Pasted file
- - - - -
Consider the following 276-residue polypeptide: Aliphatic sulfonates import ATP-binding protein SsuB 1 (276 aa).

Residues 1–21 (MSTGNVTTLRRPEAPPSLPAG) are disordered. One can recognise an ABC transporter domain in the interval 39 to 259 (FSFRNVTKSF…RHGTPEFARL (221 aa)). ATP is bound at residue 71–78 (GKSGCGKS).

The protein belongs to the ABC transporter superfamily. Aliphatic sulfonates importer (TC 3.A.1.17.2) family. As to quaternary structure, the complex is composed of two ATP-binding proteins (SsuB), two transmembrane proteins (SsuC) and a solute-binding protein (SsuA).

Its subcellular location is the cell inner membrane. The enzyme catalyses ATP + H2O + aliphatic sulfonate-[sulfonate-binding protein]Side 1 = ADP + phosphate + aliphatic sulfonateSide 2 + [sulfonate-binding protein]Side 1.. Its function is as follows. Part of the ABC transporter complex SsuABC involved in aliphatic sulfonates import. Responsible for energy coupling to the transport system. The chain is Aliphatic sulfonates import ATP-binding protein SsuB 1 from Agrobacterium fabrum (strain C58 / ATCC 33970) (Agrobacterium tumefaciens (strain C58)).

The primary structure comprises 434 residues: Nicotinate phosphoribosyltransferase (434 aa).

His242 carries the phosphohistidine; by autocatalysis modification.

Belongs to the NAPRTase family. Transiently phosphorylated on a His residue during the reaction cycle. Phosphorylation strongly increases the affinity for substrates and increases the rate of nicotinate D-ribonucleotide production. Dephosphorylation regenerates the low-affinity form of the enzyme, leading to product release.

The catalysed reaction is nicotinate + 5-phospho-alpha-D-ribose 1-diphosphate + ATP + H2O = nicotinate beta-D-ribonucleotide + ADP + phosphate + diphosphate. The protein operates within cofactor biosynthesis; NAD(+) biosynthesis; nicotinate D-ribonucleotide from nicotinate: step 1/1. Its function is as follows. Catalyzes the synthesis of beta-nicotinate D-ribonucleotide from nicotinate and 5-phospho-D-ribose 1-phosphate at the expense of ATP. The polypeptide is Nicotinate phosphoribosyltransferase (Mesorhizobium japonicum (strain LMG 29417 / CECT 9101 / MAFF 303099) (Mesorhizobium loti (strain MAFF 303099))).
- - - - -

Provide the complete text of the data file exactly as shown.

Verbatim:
Consider the following 276-residue polypeptide: Aliphatic sulfonates import ATP-binding protein SsuB 1 (276 aa).

Residues 1–21 (MSTGNVTTLRRPEAPPSLPAG) are disordered. One can recognise an ABC transporter domain in the interval 39 to 259 (FSFRNVTKSF…RHGTPEFARL (221 aa)). ATP is bound at residue 71–78 (GKSGCGKS).

The protein belongs to the ABC transporter superfamily. Aliphatic sulfonates importer (TC 3.A.1.17.2) family. As to quaternary structure, the complex is composed of two ATP-binding proteins (SsuB), two transmembrane proteins (SsuC) and a solute-binding protein (SsuA).

Its subcellular location is the cell inner membrane. The enzyme catalyses ATP + H2O + aliphatic sulfonate-[sulfonate-binding protein]Side 1 = ADP + phosphate + aliphatic sulfonateSide 2 + [sulfonate-binding protein]Side 1.. Its function is as follows. Part of the ABC transporter complex SsuABC involved in aliphatic sulfonates import. Responsible for energy coupling to the transport system. The chain is Aliphatic sulfonates import ATP-binding protein SsuB 1 from Agrobacterium fabrum (strain C58 / ATCC 33970) (Agrobacterium tumefaciens (strain C58)).

The primary structure comprises 434 residues: Nicotinate phosphoribosyltransferase (434 aa).

His242 carries the phosphohistidine; by autocatalysis modification.

Belongs to the NAPRTase family. Transiently phosphorylated on a His residue during the reaction cycle. Phosphorylation strongly increases the affinity for substrates and increases the rate of nicotinate D-ribonucleotide production. Dephosphorylation regenerates the low-affinity form of the enzyme, leading to product release.

The catalysed reaction is nicotinate + 5-phospho-alpha-D-ribose 1-diphosphate + ATP + H2O = nicotinate beta-D-ribonucleotide + ADP + phosphate + diphosphate. The protein operates within cofactor biosynthesis; NAD(+) biosynthesis; nicotinate D-ribonucleotide from nicotinate: step 1/1. Its function is as follows. Catalyzes the synthesis of beta-nicotinate D-ribonucleotide from nicotinate and 5-phospho-D-ribose 1-phosphate at the expense of ATP. The polypeptide is Nicotinate phosphoribosyltransferase (Mesorhizobium japonicum (strain LMG 29417 / CECT 9101 / MAFF 303099) (Mesorhizobium loti (strain MAFF 303099))).